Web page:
• Recognition of the centrality of technological innovation for competitiveness - economic growth & social wellbeing
    • Difficult decisions about R&D, as new technologies proliferate and converge, and as public budgets come under pressure - creating a drive to concentrate available resources on more strategic options
    • Awareness of weaknesses in the innovation systems linking scientific knowledge, technology commercialisation, standards-setting, etc.
    • Need for better understanding of social dimensions – markets, skills, entrepreneurship, regulatory governance….
    • Public perception of risk and ethical issues in some major innovations (and even in R&D), and in continued development trajectories
    • Inability of any single organisation to marshal all relevant knowledge, and need to combine together insights from a wide range of fields
  • 9. Uses of Foresight
    • Improving Knowledge
    • Wider understanding of world-shaping issues
    • Access to distributed knowledge of technology and related developments
    • Improved awareness of capabilities and strategies of other elements of system
    • Clearer definition of opportunities and challenges
    • Enhancing Action
    • Formation of consensus, “ownership” of problems
    • Joint and more resilient strategies
    • Visions and scenarios to orient action and forge priorities and plans
    • Creation or enhancement of social capital - networks and relationships among actors
    Deliverables, reports Decisions, connections
  • 10. How?
    • Horizon Scan, review literature, draw (critically) on existing studies
    • Fantasie, Foresight for Transport (FP5). Transtools, Progtrans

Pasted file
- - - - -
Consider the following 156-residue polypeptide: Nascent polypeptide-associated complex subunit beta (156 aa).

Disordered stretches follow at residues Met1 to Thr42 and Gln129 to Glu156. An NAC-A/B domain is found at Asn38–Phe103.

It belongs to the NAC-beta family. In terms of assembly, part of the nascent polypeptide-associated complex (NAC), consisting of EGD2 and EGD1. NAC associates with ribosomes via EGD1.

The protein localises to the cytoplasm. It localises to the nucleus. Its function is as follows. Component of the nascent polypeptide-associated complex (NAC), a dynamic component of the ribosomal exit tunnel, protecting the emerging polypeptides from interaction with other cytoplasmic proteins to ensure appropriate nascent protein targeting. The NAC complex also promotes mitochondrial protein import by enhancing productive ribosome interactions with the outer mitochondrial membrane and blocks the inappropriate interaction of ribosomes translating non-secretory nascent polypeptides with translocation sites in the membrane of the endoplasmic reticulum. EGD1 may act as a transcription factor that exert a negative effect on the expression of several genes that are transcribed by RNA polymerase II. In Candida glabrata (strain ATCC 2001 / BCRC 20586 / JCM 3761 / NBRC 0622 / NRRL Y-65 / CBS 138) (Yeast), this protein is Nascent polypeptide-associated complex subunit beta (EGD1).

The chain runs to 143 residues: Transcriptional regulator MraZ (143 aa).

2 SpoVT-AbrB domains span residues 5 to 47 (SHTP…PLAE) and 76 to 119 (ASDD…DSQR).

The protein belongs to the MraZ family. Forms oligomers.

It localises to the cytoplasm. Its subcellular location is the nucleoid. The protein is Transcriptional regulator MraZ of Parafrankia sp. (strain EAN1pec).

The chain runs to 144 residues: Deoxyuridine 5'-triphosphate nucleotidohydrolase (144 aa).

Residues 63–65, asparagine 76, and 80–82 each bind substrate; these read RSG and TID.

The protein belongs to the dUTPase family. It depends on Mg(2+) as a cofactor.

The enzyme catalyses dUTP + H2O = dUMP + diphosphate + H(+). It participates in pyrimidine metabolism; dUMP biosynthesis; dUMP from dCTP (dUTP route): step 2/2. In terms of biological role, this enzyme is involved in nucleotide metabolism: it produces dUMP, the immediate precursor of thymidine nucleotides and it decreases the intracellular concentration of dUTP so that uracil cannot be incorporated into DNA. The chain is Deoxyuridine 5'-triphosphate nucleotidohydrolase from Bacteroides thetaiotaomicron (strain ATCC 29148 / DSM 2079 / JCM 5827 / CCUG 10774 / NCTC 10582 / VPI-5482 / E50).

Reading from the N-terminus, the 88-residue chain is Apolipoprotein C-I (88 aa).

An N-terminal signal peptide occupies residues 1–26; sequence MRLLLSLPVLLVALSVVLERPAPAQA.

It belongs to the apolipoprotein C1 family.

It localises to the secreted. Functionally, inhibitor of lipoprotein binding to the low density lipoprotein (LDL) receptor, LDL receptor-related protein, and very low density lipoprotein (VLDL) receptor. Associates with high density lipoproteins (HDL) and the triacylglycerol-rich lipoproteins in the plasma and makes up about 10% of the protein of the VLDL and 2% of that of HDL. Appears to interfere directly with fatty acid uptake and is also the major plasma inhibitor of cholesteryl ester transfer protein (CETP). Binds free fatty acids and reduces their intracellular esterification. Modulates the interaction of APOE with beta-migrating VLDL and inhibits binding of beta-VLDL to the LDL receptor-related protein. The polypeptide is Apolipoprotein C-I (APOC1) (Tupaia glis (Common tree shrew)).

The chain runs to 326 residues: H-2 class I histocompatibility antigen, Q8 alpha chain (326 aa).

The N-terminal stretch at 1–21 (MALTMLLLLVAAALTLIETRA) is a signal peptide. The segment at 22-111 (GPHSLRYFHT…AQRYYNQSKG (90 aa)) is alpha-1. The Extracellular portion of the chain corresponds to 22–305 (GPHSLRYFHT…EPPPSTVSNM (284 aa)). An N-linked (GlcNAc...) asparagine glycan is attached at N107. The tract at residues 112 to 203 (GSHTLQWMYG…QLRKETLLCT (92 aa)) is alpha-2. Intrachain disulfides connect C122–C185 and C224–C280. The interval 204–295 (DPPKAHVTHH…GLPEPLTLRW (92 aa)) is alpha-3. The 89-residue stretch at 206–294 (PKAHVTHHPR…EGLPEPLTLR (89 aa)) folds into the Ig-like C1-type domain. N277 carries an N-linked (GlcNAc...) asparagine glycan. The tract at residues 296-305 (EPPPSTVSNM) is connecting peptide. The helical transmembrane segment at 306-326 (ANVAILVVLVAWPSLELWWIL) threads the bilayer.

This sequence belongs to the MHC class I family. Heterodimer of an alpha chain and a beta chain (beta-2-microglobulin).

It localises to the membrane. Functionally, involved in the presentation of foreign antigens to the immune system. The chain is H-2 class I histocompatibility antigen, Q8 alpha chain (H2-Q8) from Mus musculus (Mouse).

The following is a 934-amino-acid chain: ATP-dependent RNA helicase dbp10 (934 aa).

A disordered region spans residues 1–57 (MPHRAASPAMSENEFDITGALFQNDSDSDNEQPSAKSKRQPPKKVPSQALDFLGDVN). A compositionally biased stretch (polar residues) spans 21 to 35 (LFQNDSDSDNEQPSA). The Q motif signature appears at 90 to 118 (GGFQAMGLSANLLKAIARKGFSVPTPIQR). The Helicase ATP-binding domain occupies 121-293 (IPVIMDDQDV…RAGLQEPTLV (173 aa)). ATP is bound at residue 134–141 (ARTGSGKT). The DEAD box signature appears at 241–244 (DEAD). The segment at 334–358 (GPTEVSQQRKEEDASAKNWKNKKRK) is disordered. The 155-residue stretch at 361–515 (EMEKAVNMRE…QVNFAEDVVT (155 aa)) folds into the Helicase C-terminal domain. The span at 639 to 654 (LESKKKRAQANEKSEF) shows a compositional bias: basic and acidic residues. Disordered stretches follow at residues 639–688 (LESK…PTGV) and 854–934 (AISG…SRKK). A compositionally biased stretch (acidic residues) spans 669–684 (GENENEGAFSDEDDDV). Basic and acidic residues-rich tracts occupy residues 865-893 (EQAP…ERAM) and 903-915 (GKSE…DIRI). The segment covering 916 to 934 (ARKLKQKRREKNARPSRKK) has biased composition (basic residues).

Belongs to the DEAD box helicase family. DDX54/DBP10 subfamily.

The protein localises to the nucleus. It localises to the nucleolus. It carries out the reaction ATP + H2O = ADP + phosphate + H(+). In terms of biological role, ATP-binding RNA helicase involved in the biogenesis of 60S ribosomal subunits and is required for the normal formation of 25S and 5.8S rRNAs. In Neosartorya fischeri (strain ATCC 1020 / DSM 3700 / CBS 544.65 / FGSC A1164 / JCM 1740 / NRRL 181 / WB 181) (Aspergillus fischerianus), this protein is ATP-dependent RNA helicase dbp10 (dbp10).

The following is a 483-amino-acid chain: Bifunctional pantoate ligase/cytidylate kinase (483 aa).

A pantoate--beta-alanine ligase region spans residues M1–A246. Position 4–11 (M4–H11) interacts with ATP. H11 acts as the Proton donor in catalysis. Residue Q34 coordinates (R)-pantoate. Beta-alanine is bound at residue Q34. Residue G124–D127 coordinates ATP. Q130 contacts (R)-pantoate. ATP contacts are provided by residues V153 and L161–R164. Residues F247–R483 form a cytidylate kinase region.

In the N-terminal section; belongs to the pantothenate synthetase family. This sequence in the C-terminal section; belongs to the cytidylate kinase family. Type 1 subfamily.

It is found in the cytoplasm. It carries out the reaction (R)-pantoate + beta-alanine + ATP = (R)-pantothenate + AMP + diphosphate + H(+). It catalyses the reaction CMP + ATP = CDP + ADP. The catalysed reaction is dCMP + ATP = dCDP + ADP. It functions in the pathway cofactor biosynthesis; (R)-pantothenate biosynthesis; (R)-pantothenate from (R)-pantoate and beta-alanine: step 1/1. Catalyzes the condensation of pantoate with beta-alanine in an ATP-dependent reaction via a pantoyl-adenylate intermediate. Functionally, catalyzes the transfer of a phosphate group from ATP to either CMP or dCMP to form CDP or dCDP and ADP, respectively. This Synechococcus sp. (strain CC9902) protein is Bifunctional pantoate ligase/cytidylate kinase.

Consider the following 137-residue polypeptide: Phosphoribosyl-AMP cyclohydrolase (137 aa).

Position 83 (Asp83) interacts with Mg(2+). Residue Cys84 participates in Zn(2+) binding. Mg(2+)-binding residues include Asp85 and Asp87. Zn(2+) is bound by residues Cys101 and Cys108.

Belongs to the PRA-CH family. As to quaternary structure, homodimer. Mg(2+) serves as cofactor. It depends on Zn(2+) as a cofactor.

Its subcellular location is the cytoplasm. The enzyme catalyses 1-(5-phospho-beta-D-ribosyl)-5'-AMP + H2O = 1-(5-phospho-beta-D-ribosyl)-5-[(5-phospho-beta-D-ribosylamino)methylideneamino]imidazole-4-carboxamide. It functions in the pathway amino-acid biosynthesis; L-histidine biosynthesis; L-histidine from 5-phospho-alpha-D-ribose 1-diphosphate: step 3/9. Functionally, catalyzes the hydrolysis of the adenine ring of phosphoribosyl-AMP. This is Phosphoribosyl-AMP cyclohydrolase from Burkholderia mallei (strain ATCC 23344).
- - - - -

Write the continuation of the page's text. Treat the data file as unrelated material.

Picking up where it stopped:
• Scenario Studies
    Intelligent Infrastructure Futures OFFICE OF SCIENCE AND TECHNOLOGY FORESIGHT
  • 11. How?
    • Horizon Scan, review literature, draw (critically) on existing studies
    • Assess expert opinion, analyse, model
    • Build partial scenarios and assessments, integrate these
    • Review objectives and prospects for success scenario(s)
    • Determine and prioritise actions, establish a roadmap
    • Get this implemented!
    Throughout: networking, knowledge exchange, coordination - not just dissemination
  • 12. What Foresight can and cannot Achieve
    • It can open eyes to the longer term, and the need to prepare for this today.
    • It can allow for resources and capabilities to be pooled to improve understanding and scope for collaborative and cooperative action
    • It can help to “link up” innovation systems, allowing us to address complex problems and projects.
    • It is not a panacea
    • It cannot substitute for leadership and wisdom.
    • It cannot resolve all major political disagreements.
    • Without better foresight, can there be better futures?
  • 13. End of Presentation
  • 14. France’s Scenario Study
  • 15. July 2008
  • 16. Freight varies much more across Scenarios than Passenger Transport Road remains dominant, though other modes grow
  • 17. UK Foresight Programme Accepting of integrated intelligent infrastructure Low impact transport High impact transport Resistant to integrated intelligent infrastructure Intelligent Infrastructure Futures OFFICE OF SCIENCE AND TECHNOLOGY FORESIGHT